But some Disco characteristics are not so handy off-road: as mentioned earlier, visibility from the driver seat down the sides and through the rear window is quite pinched. Older versions of the Disco were more straight up and down in terms of styling, and more glass afforded the driver ample visibility in all directions, which is very handy when you’re out in the bush.

The Discovery works supremely well across all terrain. (image credit: Glen Sullivan) The Discovery works supremely well across all terrain. (image credit: Glen Sullivan)

Sure, this Discovery has a surround-view camera that shows you the view down the sides and to the front of the vehicle, so you can correctly position your tyres, and you can get the line right up and down hills, but I'm a traditional bloke, so if I don’t have clear vision I’ll get out the vehicle and have a good look around, checking for potential hazards ahead or, at the very least, I’ll stick my head out of the window and have a look along the side of the vehicle and all around, while I’m on the (slow) move. 

Now, to the rubber choice. It’s completely understandable why vehicle manufacturers put tyres that are designed for on-road comfort rather than off-road capability on a showroom car, but, if you do want to tackle any 4WDing that’s more difficult than light-duty touring (dirt roads, gravel tracks etc), this Discovery needs tyres that are much better suited to off-roading than the Pirelli Scorpion Zero all-season tyres (255/55 R20) it’s wearing at the moment. This 20-inch wheel-tyre combo does not belong on an off-road tourer. I'd much prefer an 18-inch or, better still 17-inch, which gives you a lot more flexibility in terms of dropping tyre pressures to suit the terrain, and also the possibility of sustaining incidental rim damage is reduced if you’re not sporting big 20-inch wheels.

This Discovery needs tyres that are much better suited to off-roading than the  tyres it’s currently wearing. (image credit: Glen Sullivan) This Discovery needs tyres that are much better suited to off-roading than the tyres it’s currently wearing. (image credit: Glen Sullivan)

As mentioned, I’m a bit of a 4WD traditionalist so I’m wary of an off-road vehicle that relies so heavily on electronic driver-assist wizardry – because ultimately you’re at the mercy of a plethora of computers and sensors working correctly – and if a particularly touchy component suffers water or dirt ingress then it might be all over, red rover but – you know what? – it’s the same story with all modern off-roaders.

In terms of touring packability, the Discovery has a listed payload of 823kg (including 80kg roof-load), and a maximum towing capacity of 750kg (unbraked) and 3500kg (braked). 

How much fuel does it consume?

Fuel consumption is listed as 7.5L/100km on a combined cycle. 

Fuel consumption on this test was 9.8L/100km. That’s sound considering I did a lot of high- and low-range 4WDing on this test and the Disco is quite a hefty unit.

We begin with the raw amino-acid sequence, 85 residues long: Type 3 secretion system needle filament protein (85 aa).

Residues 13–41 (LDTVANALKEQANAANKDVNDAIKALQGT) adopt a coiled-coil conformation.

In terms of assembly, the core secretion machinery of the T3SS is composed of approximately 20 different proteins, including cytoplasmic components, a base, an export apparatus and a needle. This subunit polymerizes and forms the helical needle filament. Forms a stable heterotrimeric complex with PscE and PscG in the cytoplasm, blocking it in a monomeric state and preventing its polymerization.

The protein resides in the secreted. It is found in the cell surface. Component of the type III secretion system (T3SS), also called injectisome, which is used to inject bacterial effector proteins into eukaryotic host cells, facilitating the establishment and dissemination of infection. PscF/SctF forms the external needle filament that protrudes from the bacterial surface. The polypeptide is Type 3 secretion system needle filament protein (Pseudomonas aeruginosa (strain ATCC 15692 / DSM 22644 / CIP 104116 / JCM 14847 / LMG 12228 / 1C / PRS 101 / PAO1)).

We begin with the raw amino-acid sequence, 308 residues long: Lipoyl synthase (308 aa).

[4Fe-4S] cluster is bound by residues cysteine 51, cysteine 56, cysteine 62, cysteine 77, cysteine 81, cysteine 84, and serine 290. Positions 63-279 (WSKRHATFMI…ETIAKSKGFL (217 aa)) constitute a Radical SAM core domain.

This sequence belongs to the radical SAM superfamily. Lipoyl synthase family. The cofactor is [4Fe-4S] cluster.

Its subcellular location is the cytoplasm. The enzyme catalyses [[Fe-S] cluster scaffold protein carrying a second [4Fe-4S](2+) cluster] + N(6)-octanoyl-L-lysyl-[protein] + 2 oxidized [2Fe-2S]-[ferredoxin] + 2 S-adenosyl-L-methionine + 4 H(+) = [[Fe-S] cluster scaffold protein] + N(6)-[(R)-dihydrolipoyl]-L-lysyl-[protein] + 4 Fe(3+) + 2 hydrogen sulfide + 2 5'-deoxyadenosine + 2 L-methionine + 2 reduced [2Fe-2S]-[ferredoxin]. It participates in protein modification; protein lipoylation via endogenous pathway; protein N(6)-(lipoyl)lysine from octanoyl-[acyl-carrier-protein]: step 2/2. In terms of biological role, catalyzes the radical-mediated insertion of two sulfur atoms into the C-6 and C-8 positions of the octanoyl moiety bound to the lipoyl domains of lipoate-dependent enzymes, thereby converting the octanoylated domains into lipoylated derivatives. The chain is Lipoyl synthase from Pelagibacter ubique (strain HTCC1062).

Fuel consumption is listed as 7.5L/100km on a combined cycle. (image credit: Glen Sullivan) Fuel consumption is listed as 7.5L/100km on a combined cycle. (image credit: Glen Sullivan)

The Land Rover Discovery D300 S has an 89-litre fuel tank, so, going by those fuel-consumption figures, I’d expect an effective touring range of about 860km, but remember that figure includes a built-in 50km safe-distance buffer. 

What safety equipment is fitted? What safety rating?

The Land Rover Discovery D300 S has the maximum five-star ANCAP safety rating, based on 2017 testing. 

As standard, its suite of driver-assist tech includes AEB, adaptive cruise control, blind-spot assist, lane-keep assist, traffic sign recognition, front and rear parking aids, and trailer stability assist (TSA).

Don’t forget the Discovery’s terrain response system, and front and rear diff-locks.

The Discovery D300 S has the maximum five-star ANCAP safety rating. (image credit: Glen Sullivan)  The Discovery D300 S has the maximum five-star ANCAP safety rating. (image credit: Glen Sullivan) 

What does it cost to own? What warranty is offered?

The Land Rover Discovery D300 S is a great family-friendly 4WD wagon.

It’s quiet, refined, and supremely well appointed; it’s also very nice to drive on-road and it’s a lot of fun – and very capable – off-road. 

It’s packed full of driver-assist tech and its Pivi Pro system is a real treat to use once you’ve mastered the art, which doesn’t take long.

But you could say all of those same things about the new Defender. 

So, is the Discovery still relevant? I reckon it is … at least for the time being.

 

$105,975

Based on new car retail price

VIEW PRICING & SPECS

Daily driver score

4/5

Adventure score

4/5

adventureguide rank

  • Light

    Dry weather gravel roads and formed trails with no obstacles, very shallow water crossings.

  • Medium

    Hard-packed sand, slight to medium hills with minor obstacles in all weather.

  • Heavy

    Larger obstacles, steeper climbs and deeper water crossings; plus tracks marked as '4WD only'

Disclaimer: The pricing information shown in the editorial content (Review Prices) is to be used as a guide only and is based on information provided to Carsguide Autotrader Media Solutions Pty Ltd (Carsguide) both by third party sources and the car manufacturer at the time of publication. The Review Prices were correct at the time of publication.  Carsguide does not warrant or represent that the information is accurate, reliable, complete, current or suitable for any particular purpose. You should not use or rely upon this information without conducting an independent assessment and valuation of the vehicle.